人 following a place name is read as じん: 関西人, 韓国人, 宇宙人 人 following the name of a field or a social group is read as じん: 芸能人, 業界人, 社会人 人 following a number is read as にん: 三人, 五人 人 following a suru-verb is read as にん: 世話人, 商売人, 使用人, 苦労人, 通行人 人 following a na-adjective tends to be read as じん: 自由人, 有名人, 野蛮人 (exception: 貧乏人: 貧乏 is also a suru-verb, though) 人 ...


9

Well, this isn't totally a Japanese problem, but a nature of Chinese vocabulary. You said "菜 by itself mean vegetable", but more exactly speaking, 菜【さい】 means: "edible plant": 菜食, 山菜, 菜園 etc. "dish (cooked food other than grain)": 主菜, 惣菜, 前菜 etc. A single kanji is often polysemous, and the most of those kanji are only viable within compounds, being ...


8

You're probably thinking of the word menkui (面食い).


8

What is the literal meaning of it? A literal translation will sound very awkward: (just) if doing. In any case, it is an expression of supposition about something that may be possible. Hence, "perhaps". Does it have a Kanji form? 若しかして (perhaps even 若しか為て), but it will usually be written in hiragana. While not recognized as modern readings, the ...


8

知恵 - means "wisdom" 知能、知性 - means "intelligence" or "intellect"; my dictionary cites them as similar meanings 知識 - means "knowledge (of/about)"; that is, the knowledge itself, not the property of "having knowledge" So, 知能、知性 are probably what you'd use for "the ability to reason over things" since 知恵 ("wisdom") has some kind of moral/ethical/right-wrong ...


8

夫妻 is the more formal of the two, and shouldn't be used when talking about yourself or people from your inner circle. As a general rule of thumb, use 夫婦 for such close relations or for general comments about married couples, and 夫妻 when talking about people outside your group.


8

Whether the emperor meant it as a "pun" (or something similar) is pretty hard to know. But it is doubtful. 昭和 means harmony for the same reason that 和 is associated to Japan: in both cases, 和 represents the very specifically-Japanese conception of "social harmony" (which is different enough from the western word, for many scholars to use "Wa", even in ...


8

It is read すう in this case From Tangorin: PEEJIsuu From Weblio 読み方:ページすう


8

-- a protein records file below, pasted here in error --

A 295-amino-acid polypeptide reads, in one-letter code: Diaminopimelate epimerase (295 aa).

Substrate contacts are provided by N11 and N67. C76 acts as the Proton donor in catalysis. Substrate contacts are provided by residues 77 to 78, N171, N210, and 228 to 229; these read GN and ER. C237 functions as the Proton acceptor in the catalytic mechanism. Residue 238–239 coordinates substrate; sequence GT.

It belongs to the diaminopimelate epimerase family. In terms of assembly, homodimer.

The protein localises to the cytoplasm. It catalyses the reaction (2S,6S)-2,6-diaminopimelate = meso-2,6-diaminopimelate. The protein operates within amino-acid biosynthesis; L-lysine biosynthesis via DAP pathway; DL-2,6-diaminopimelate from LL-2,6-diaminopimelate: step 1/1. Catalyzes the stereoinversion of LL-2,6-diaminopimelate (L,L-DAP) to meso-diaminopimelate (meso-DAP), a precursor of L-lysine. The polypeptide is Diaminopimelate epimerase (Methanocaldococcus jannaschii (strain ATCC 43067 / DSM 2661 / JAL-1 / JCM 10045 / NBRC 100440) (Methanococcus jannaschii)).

「ページ数」 is always read 「ページすう」. Generally speaking, 「数」 is read 「かず」 when preceded by originally Japanese words, and it is read 「すう」 when preceded by Sino- and Non-Sino loanwords. Be reminded that exceptions abound regarding this matter. When unsure, consult a dictionary or call me collect. 「かず」: 「[口数]{くちかず}」(talkativeness), 「[場数]{ばかず}」(number/amount ...


7

Yes, they're both the same. It's just an alternate spelling, think color vs. colour. Not to my knowledge.


7

If you already know the masu-stem of some verbs can act as a noun or na-/no-adjective, you can think these ず-words are almost the same except that negation is included as part of the word. That is to say, there are a few lexicalized ず-words that work as nouns or na-/no-adjectives. Just like non-negative ones, many ず-words have unpredictable meanings, and you ...


6

1) I don't think that you have missed anything or that you should really be concerned about it too much. Even without exhaustive research, people who know a lot about kanji know that these readings stand out as being special. Perhaps one of the readings is used in two, rather than just one word, but the sound would still seem unique in comparison to the ...


6

Here is the list, I've filterd from dictionary with a script, and added links to jisho.org for reference. Regarding commonness, I would choose some like 伊勢海老, 回転寿司, 有耶無耶, 大馬鹿者, 我武者羅, 興味津津, 一人相撲, 滅茶苦茶, 読売新聞. 「浅草海苔」 あさくさのり 「彼方此方」 あちこち 「阿仏利加」 あふりか 「亜刺比亜」 あらびあ 「亜爾加里」 あるかり 「安母尼亜」 あんもにあ 「如何様師」 いかさまし 「伊勢海老」 いせえび 「稲荷寿司」 ...


6

Wasabi 「山葵」 is jukujikun -(熟字訓 - word reading), which is kind of 当て字、but based on word 「熟語」 level Regarding origin, 語源辞典 says that 山葵's leaf is looks like Hollyhock 葵, so used it such way from Heian-Era 「794年-1185年」 Following are "Three Hollyhocks inside Circle" logo from Tokugawa clan and Wasabi leaf. Note: Images taken from Wikipedia 1, 2


6

「[新]{しん}メニュー」 is a very common phrase. We say 新ドラマ、新アニメ、新プラン、新ビール, etc. all the time and I do not think anyone finds it "improper". At least, I have never heard a native speaker complaining about it. What is extremely uncommon is that they inserted the 「ウ」 in there. Or is that a typo on your part? We do say 「[新]{あたら}しいメニュー」 as well, but the phrase lacks ...